EMA welcomes report on immigration system

They say that refreshed immigration policy is not the only answer to driving productivity

EMA welcomes report on immigration system

The Employers and Manufacturers Association (EMA) of New Zealand welcomed on Tuesday the Productivity Commission's report on the immigration system.

The report, titled Immigration - Fit for the Future, revealed that New Zealand's immigration system has "largely worked well," especially in contributing to the economy and communities.

It also concluded that immigration is "not likely to be the solution to the productivity challenges" faced by the country.

"We'd agree with the findings that long-term investment, infrastructure planning and skills development needed to build local capability are also necessary to drive better productivity," said Alan McDonald, EMA head of advocacy and strategy.

He added that refreshed immigration policy settings are "not exclusive answer to driving productivity."

"The key will be how we integrate these and the policy settings that are needed to provide the certainty of immigration for business to ensure they can effectively plan for their workforces," he said.

The report also called for transparency on the end of the government when it comes to its immigration policy, calling it "shielded" and "decided in a blackbox."

"Immigration policy has profound effects on families, communities, businesses and those who aspire to call Aotearoa home. Yet immigration policy appears to be decided in a black box, shielded from the public scrutiny and robust policy assessments required of most other public policies," said Productivity Commission chair Ganesh Nana.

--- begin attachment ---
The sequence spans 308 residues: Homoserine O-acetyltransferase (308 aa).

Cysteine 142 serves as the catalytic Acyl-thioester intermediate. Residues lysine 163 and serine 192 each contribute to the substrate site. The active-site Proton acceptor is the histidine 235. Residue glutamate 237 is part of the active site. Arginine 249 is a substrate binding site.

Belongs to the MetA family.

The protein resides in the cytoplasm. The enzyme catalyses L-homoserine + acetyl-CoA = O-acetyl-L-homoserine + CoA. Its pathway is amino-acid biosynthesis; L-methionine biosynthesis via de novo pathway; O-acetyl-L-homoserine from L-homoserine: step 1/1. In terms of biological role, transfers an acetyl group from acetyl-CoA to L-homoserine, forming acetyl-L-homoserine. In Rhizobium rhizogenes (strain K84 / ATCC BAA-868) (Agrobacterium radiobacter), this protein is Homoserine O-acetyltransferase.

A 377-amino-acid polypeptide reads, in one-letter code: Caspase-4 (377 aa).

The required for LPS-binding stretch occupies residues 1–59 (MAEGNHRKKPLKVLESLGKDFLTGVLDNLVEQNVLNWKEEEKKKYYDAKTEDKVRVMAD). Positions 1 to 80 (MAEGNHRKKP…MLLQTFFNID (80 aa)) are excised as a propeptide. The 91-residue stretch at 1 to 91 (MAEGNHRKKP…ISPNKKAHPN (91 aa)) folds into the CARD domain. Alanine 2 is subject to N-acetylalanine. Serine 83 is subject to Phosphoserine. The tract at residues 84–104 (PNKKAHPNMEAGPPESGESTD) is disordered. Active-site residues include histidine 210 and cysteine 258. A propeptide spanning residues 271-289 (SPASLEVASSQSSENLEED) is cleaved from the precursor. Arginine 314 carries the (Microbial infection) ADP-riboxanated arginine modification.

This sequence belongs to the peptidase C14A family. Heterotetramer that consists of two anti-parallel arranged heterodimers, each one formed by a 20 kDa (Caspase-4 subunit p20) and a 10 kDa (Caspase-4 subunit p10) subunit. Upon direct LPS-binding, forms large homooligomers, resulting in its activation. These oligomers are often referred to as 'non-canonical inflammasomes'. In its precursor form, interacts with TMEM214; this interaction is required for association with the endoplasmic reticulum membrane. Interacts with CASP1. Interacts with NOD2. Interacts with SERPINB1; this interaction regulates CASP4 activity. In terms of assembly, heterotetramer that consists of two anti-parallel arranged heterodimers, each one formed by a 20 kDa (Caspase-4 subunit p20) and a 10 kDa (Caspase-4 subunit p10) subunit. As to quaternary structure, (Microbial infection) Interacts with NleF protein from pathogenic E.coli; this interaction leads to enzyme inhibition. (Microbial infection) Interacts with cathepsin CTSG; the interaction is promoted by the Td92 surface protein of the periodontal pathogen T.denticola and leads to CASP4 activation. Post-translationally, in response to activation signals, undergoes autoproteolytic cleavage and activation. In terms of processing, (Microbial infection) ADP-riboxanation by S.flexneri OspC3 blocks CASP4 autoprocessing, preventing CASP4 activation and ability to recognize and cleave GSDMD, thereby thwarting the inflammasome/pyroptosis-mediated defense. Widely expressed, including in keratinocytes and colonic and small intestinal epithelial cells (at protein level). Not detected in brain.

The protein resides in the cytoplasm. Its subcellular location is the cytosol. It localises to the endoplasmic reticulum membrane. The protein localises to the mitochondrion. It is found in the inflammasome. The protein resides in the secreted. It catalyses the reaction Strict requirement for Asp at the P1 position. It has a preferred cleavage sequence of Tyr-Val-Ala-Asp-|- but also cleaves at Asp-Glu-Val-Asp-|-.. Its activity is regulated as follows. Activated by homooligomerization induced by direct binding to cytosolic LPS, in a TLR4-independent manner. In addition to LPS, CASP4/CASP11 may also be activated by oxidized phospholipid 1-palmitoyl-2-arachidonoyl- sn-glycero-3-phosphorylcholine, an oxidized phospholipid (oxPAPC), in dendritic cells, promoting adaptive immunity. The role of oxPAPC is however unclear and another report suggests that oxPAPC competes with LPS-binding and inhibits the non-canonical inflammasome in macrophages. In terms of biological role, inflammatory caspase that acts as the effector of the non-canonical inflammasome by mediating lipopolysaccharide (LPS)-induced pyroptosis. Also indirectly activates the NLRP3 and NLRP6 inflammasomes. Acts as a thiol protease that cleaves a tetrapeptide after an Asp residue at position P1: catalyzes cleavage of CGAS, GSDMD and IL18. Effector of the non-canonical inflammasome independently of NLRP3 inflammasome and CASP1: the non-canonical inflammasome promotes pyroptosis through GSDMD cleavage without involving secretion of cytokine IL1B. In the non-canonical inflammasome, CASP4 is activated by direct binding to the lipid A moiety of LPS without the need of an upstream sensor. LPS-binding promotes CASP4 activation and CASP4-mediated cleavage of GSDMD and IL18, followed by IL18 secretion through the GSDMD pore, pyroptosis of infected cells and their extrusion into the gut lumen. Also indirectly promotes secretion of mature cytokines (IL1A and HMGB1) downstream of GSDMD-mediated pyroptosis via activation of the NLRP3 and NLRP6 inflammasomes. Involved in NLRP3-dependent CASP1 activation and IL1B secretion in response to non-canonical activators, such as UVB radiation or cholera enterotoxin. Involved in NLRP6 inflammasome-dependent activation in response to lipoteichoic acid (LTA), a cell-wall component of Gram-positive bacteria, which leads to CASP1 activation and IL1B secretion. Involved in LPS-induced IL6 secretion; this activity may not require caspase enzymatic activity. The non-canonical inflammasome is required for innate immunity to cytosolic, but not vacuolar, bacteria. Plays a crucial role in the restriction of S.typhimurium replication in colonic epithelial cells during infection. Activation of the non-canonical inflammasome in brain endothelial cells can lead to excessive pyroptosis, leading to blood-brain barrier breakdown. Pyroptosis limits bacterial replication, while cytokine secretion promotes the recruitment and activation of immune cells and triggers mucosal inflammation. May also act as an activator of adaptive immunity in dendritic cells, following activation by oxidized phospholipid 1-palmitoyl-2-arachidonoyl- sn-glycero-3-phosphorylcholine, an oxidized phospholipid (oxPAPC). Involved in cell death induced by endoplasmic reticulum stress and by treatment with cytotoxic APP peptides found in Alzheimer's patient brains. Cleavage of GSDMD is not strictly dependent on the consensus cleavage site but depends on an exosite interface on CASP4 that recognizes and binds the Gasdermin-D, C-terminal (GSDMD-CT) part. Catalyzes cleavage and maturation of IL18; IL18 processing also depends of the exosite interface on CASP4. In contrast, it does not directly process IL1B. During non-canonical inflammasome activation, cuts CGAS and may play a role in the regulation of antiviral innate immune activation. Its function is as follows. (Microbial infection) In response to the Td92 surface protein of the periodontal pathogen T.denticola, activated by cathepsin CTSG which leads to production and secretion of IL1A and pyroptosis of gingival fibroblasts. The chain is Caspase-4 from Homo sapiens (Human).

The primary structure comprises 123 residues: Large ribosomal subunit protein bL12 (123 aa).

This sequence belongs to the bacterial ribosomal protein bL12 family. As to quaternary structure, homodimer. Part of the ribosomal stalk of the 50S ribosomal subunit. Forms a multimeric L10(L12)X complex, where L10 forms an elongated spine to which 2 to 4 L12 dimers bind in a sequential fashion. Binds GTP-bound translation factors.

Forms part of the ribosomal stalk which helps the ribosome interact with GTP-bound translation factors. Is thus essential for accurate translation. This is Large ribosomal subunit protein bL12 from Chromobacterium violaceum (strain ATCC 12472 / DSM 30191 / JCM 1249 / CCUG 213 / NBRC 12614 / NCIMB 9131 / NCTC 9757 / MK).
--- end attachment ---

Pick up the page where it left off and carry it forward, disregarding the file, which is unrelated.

"The Commission found that migrants bring diversity and much-needed skills to workplaces across the country," added Nana. "They play an important role in creating job opportunities for New Zealanders, and in contributing to New Zealand's economic development."

Read more: EMA: Minimum wage hike could 'shut more people out of work'

The report recommended a number of changes to promote a longer-term system focus to improve the quality and transparency of immigration policy.

One of its key recommendations is the issuance of an Immigration Government Policy Statement (GPS), which will require governments to set a "clear strategic direction for immigration policy."

It would provide the much-needed transparency the commission requested from the government.

"A GPS would have improved the transparency around the Government's recent immigration rebalance announcement, by including how policy changes would affect the expected number and composition of migrants and the planning range for residence visas," said Nana. "It would have explained how its objectives in immigration related to its other objectives for education and training, and investments in infrastructure overall."

For the EMA, Mcdonald said they look forward to the GPS as well as working with the government on the report's recommendations.

"We look forward to working with the government on recommendations from the report and an enduring Immigration Government Policy Statement that will help inform the way forward."

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